Travellers are now spending holidays in the kitchen
Who’s cooking on their holiday? It could be you. There was a time when taking holidays meant getting out of the kitchen. Now, for many, the tables are reversed. More travellers are vacationing with culinary activities in mind, and that means more than loading up at the buffet.
Along with other wellness minded activities such as biking, hiking and yoga, workshops to learn the secrets of local chefs are gaining popularity. It’s part of a trend that has savvy travellers wanting more than just a fun experience while vacationing. They want a learning experience — something other than a tan to take back home.
I donned an apron at the new Culinary Centre at the Ritz-Carlton Cancun for a class on spa cuisine. There are five “student chefs” in this two-hour class and each of us has his or her own personal work station and kitchen tools for slicing, chopping, mixing and blending.
The sleek, spiffy kitchen — completely outfitted by Viking — is crème-de-la-crème. “It’s the ultimate dream kitchen,” says chef de cuisine Rory Dunaway, who moved to Cancun from the Ritz-Carlton in Panama Beach Florida to head up the Culinary Centre last November. No doubt he was chosen for the job because of his charm, upbeat personality and contagious passion for food.
Following a few pleasantries and introductions, he gets right down to business. “The focus behind spa cuisine,” he explains, “is using fresh products, less oils and staying away from processed ingredients.” We begin with a cantaloupe, orange and tofu smoothie. Tofu instead of yogurt, he explains because it has more protein.
It’s surprisingly good. Today’s menu also includes chilled avocado soup with mango crab salad, grilled salmon with golden raisin and almond couscous served with caper grapefruit relish and, for dessert, basil-marinated mixed berries with vanilla yogurt sorbet.
During the workshop Chef Rory dishes out dollops of culinary tidbits such as the fact that Mexican bees can harvest more honey due to their lack of stingers.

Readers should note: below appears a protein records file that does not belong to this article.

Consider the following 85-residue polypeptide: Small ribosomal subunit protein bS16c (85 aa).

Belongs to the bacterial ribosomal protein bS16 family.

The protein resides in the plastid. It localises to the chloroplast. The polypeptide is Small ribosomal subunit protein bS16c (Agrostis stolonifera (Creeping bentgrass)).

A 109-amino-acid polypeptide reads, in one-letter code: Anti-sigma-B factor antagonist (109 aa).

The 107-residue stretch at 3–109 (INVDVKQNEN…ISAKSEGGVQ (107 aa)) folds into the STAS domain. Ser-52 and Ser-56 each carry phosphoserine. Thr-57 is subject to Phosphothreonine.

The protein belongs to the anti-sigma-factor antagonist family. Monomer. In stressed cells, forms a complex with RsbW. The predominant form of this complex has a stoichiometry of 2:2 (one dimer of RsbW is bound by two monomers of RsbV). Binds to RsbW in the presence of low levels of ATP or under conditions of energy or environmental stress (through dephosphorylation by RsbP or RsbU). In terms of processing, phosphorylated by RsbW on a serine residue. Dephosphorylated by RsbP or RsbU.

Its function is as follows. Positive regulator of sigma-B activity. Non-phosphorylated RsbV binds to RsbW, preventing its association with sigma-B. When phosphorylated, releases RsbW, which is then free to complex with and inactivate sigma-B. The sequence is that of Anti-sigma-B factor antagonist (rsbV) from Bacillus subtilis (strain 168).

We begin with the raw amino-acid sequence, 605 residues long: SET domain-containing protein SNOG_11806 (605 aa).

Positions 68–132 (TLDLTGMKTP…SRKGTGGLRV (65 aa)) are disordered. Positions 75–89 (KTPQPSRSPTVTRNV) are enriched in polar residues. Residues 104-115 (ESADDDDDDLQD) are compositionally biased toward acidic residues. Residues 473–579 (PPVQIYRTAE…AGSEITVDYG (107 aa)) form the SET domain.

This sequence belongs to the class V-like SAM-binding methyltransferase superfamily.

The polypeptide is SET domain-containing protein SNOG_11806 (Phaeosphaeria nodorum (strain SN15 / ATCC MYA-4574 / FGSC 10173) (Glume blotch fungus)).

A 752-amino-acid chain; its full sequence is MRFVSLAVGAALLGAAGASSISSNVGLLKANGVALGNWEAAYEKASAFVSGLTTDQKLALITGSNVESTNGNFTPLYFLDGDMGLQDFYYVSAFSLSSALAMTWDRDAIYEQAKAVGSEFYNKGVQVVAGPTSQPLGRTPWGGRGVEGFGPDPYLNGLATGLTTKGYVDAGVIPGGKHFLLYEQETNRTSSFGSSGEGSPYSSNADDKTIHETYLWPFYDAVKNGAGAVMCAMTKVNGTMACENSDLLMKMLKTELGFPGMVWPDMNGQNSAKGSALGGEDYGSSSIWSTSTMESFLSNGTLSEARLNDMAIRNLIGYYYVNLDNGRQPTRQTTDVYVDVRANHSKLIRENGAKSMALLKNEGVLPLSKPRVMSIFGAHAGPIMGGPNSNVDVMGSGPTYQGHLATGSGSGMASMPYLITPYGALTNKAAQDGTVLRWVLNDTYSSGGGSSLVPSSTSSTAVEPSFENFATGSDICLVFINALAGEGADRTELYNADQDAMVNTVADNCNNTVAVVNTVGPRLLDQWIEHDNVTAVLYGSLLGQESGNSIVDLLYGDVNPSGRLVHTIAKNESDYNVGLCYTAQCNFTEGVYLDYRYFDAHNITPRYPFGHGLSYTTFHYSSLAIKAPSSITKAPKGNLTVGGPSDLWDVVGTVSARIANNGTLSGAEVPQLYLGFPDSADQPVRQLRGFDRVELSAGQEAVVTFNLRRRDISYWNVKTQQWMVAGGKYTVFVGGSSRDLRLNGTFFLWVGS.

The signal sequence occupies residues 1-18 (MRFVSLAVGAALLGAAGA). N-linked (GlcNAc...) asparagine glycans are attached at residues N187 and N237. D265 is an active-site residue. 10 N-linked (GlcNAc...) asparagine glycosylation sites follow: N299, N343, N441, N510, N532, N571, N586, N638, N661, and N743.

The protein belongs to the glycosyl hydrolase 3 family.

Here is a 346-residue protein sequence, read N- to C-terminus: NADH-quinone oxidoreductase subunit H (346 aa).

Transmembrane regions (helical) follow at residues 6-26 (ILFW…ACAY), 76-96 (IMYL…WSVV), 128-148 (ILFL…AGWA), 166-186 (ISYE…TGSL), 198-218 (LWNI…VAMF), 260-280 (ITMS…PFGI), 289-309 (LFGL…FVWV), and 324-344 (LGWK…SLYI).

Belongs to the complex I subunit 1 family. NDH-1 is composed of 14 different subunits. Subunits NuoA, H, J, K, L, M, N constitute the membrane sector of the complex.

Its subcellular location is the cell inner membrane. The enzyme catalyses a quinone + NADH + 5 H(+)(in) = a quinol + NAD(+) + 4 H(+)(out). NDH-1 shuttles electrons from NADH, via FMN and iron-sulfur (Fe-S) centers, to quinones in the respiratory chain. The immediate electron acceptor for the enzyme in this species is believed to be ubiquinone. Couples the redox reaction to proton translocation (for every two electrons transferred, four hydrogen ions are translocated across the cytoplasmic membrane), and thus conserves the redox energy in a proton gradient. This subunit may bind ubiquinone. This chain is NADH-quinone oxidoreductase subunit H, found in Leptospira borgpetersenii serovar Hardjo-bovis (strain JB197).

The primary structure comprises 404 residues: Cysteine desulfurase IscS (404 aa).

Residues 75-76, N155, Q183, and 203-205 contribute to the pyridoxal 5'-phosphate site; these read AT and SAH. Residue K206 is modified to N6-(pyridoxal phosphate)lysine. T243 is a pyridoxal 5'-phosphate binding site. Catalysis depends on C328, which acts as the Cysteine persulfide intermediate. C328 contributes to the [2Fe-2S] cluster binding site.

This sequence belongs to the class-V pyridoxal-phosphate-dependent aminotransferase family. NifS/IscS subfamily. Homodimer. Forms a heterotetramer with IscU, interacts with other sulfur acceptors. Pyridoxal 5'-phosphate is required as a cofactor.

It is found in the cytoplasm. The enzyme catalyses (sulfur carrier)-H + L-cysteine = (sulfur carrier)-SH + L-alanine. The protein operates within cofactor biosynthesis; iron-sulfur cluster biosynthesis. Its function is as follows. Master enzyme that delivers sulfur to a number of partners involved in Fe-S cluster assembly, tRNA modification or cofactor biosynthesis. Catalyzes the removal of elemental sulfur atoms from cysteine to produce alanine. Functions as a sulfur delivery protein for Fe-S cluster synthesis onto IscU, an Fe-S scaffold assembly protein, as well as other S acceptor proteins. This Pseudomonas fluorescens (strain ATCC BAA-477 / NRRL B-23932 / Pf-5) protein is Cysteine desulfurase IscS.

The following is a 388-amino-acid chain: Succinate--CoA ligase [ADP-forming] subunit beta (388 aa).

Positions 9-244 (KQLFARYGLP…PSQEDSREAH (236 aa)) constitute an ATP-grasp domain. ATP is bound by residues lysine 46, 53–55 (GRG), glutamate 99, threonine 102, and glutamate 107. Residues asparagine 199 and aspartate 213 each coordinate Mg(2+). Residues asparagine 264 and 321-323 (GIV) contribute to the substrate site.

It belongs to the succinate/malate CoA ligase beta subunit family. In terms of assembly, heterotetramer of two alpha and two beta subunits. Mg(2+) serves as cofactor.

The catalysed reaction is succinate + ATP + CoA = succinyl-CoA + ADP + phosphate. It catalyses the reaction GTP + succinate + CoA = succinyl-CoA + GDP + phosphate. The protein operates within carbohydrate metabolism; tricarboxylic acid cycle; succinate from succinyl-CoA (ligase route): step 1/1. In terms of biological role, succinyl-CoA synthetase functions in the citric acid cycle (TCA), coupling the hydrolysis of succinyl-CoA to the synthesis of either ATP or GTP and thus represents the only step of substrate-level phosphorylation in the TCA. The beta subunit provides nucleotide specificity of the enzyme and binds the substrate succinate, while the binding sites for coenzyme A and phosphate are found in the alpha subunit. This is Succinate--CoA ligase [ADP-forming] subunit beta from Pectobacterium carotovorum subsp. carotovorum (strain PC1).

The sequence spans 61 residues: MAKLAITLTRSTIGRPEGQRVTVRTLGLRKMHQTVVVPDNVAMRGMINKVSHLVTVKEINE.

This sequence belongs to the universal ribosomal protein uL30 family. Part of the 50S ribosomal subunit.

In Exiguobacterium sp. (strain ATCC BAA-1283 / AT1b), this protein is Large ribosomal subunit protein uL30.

Who knew? We also learn how to cut fresh herbs, the proper way to cut an avocado and how to wield a kitchen knife. It’s a fun, interactive and informative class and at the end all the cooks get to dine on the day’s creations.
The hotel offers two classes a day and various themes. Along with Spa Cuisine, guests can sign up for workshops such as the Real Mexico, Best Of Barbecue, A Tuscan Dinner Party, Treasures Of The Sea and a number of others.
This is the first Culinary Centre for Ritz, but four more are, shall we say, on the burner for later this year.
Also on my Mexican vacation menu was a couple of night’s stay at the exquisite, newly-opened Azul Blue in Tulum. With its inviting infinity pool, beautifully decorated guest rooms, exceptional spa, it rates “gourmet” for more than just the taste buds.
anne dimon/for metro toronto
The surprisingly young and talented chef de cuisine Jonotan Gomez-Luna performs magic in the resort’s theatre-style kitchen. He can, for instance, extract and mix the very flavours of foods and turn them into airy foam served as a delightfully light appetizer.
One midday I sought shelter from the Mayan Riviera’s sun while lapping up chef Jonotan’s secrets to making a good ceviche.
Culinary classes at Azul Blue are more of a demo than workshop and scheduled less frequently than those at the Ritz, but are as popular and enjoyable especially for those who can’t get enough of the scrumptious all-inclusive meals served in the boutique resort’s three restaurants.
The terms “bon voyage” and “bon appetite” have never been so well paired.
For more information on spa and wellness travel, see www.traveltowellness.com.
Anne Dimon is a spa and wellness travel writer and founder/editor of www.traveltowellness.com.